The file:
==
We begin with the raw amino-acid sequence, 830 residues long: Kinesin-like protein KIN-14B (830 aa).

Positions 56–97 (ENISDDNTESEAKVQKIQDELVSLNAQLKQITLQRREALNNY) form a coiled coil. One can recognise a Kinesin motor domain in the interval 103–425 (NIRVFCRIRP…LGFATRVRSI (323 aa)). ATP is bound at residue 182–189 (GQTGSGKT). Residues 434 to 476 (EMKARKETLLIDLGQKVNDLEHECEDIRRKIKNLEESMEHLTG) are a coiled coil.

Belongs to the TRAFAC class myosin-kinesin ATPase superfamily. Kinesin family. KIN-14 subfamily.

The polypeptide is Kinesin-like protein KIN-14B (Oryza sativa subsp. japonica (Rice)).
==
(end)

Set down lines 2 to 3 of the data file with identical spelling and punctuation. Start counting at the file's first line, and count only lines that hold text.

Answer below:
Positions 56–97 (ENISDDNTESEAKVQKIQDELVSLNAQLKQITLQRREALNNY) form a coiled coil. One can recognise a Kinesin motor domain in the interval 103–425 (NIRVFCRIRP…LGFATRVRSI (323 aa)). ATP is bound at residue 182–189 (GQTGSGKT). Residues 434 to 476 (EMKARKETLLIDLGQKVNDLEHECEDIRRKIKNLEESMEHLTG) are a coiled coil.

Belongs to the TRAFAC class myosin-kinesin ATPase superfamily. Kinesin family. KIN-14 subfamily.